Feeling the burn: Chasing forest fires across the American West
It would drive most insane. During the late 1930s Albert Curnow spent three years working as a fire lookout on the edge of Oregon’s Siskiyou Mountains.
One summer he didn’t see another person.
Curnow’s lonely existence, on the fringes of civilization, is the stuff that dreams – or nightmares – are made of. It was an existence born from the terrible flames of summer – a vain attempt by man to stop the flames that sweep through the West every year, denuding mountainsides and turning the sunsets red as blood.
Last summer, with the air hazy from the smoke of the driest summer in years, we decided that we wanted to taste a bit of the heat. We thought we’d like to see the flames from afar, like Curnow, and maybe a bit closer as well.
Not when things were really hot, mind you. But after they had turned the trees into black sticks and the air was still metallic with smoke.
We headed west, because the West was on fire.
During the first years of America’s western migration, fire remained unchecked. Early fires ravaged the landscape. One, in Oregon, burned 8,000 acres, an area larger than Rhode Island. But, as civilization spread, the impetus to control fire grew.
In 1886, the U.S. Army was assigned to control fires in Yellowstone National Park. The responsibility for wildfires was passed on to the U.S. Forest Service in 1905. Five years later, the West would burn all through a long hot summer.
The USFS, stretched thin, could only watch as flames consumed everything in its path. When winter finally killed the last embers, 78 firefighters were dead and more than 1,700 acres had been reduced to ash.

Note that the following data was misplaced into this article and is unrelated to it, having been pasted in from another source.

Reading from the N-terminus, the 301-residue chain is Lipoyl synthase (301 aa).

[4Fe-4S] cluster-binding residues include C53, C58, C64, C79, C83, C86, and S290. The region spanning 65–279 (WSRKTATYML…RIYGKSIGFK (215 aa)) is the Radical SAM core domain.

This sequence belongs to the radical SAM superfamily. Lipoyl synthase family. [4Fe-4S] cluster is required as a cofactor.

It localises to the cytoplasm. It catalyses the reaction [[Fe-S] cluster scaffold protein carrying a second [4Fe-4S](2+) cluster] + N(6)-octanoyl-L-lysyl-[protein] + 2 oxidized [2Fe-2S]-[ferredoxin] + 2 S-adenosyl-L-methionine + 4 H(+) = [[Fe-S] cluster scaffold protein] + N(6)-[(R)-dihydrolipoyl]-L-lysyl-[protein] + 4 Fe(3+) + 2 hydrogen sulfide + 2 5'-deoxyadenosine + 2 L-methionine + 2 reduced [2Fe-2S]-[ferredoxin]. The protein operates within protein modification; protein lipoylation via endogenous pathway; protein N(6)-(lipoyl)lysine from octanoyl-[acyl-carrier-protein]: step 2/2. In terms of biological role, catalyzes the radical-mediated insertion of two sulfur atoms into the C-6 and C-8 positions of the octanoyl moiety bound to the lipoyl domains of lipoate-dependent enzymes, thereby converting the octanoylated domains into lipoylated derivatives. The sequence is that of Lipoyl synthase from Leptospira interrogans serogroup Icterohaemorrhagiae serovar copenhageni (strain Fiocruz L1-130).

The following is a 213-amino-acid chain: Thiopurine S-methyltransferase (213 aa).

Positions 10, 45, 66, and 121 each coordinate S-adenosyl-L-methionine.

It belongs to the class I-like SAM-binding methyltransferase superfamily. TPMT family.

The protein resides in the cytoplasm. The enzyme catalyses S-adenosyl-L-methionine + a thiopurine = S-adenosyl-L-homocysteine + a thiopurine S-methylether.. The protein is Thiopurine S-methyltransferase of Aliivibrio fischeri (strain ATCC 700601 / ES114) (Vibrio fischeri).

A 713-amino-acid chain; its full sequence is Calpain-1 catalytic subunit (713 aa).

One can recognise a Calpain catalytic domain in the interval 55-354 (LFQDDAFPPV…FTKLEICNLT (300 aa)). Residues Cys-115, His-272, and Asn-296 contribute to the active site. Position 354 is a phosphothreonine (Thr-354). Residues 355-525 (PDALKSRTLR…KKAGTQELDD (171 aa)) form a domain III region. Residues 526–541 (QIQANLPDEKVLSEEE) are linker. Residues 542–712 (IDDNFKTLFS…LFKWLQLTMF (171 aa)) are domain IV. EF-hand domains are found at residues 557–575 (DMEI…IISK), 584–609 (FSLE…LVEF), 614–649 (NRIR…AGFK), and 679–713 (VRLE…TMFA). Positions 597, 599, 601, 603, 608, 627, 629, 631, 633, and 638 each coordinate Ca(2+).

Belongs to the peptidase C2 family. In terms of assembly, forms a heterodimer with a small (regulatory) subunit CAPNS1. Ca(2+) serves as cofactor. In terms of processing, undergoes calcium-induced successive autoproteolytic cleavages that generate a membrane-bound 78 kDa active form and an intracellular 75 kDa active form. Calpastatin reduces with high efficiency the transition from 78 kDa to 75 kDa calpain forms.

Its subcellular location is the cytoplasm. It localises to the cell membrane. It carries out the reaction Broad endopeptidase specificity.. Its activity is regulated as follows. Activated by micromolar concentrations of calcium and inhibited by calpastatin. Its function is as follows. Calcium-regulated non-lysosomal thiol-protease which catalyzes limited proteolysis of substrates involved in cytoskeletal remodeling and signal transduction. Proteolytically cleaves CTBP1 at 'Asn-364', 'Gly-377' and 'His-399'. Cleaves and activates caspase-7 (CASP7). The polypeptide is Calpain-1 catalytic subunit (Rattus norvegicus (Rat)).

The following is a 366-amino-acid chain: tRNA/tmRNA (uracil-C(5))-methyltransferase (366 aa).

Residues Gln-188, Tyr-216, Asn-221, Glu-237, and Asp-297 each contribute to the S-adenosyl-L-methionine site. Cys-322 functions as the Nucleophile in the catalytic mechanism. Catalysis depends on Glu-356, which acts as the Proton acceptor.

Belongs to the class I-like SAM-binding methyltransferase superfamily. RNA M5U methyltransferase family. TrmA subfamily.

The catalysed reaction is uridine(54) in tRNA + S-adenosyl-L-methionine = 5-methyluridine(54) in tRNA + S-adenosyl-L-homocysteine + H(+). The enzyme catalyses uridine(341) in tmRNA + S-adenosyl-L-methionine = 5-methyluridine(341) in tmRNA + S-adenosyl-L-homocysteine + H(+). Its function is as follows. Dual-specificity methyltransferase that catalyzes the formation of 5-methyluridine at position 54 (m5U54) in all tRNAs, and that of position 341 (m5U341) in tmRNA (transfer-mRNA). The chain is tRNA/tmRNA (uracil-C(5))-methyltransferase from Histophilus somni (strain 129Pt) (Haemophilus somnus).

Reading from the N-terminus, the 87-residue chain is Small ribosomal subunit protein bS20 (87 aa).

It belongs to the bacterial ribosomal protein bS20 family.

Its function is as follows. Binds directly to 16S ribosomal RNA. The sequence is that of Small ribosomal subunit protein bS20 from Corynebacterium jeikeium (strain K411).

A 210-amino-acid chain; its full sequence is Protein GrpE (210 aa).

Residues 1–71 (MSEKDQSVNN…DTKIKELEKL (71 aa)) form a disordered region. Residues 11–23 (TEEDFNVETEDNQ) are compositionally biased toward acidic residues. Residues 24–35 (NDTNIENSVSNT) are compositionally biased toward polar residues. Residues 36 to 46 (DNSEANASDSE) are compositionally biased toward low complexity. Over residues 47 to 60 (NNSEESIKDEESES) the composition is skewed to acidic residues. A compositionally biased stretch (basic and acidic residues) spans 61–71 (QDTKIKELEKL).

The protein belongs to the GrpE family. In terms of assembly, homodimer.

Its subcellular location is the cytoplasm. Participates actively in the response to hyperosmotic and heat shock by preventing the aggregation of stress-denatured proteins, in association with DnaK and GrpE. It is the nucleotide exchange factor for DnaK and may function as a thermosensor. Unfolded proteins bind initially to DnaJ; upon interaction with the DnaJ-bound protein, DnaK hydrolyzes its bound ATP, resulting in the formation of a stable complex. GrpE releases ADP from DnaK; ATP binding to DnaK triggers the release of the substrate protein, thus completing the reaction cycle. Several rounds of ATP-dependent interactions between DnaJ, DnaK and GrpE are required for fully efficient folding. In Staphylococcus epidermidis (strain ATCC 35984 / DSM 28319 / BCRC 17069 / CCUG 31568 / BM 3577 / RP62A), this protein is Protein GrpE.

In the smoldering aftermath, the USFS gained funding and attention. One way the money was spent was to build a network of lookouts that were staffed by folks like Curnow, who could handle the isolation and endless monotony of days with nothing to do but look for the wisp of smoke that signaled wildfire. In the 1930s thousands of lookouts were built.
Today less than a thousand remain.
We ended up at one of them, Drake Peak, Ore., near where Curnow basked in solitude. Drake Peak is a lonely, wind-swept place hidden outside of a small town called Lakeview. Drake looks out upon mountains that dissolve into the desert of eastern Oregon. To the south, you can see deep into California.
This morning, high on Drake Peak, the sun comes early. Stiff from mountain biking on a remote trail called No. 161 near the California border, we stretch our legs as the lookout warms in the early light.
Trail No. 161 has crushed us. Winding across the plateau below Drake Peak it’s rugged and hard to follow, a remote gem that is perfect for mountain bikers and adventurous hikers. It has left us dirty and sore. As we pack our gear for another day of riding, the hint of woodsmoke drifts on the morning breeze. Oregon is burning.
Two weeks later, we’ve left the high peaks and deserts of southeast Oregon and are eating New Mexican dust.
The trail kills us. A slick combination of roots, dust, rocks and polished rock, it plunges higher up a ridge darkened with the burned sticks of pines. We sweat and suck at our water bottles as we look at the ravished landscape.
It’s a wasteland whose beauty only becomes apparent once we reach the top.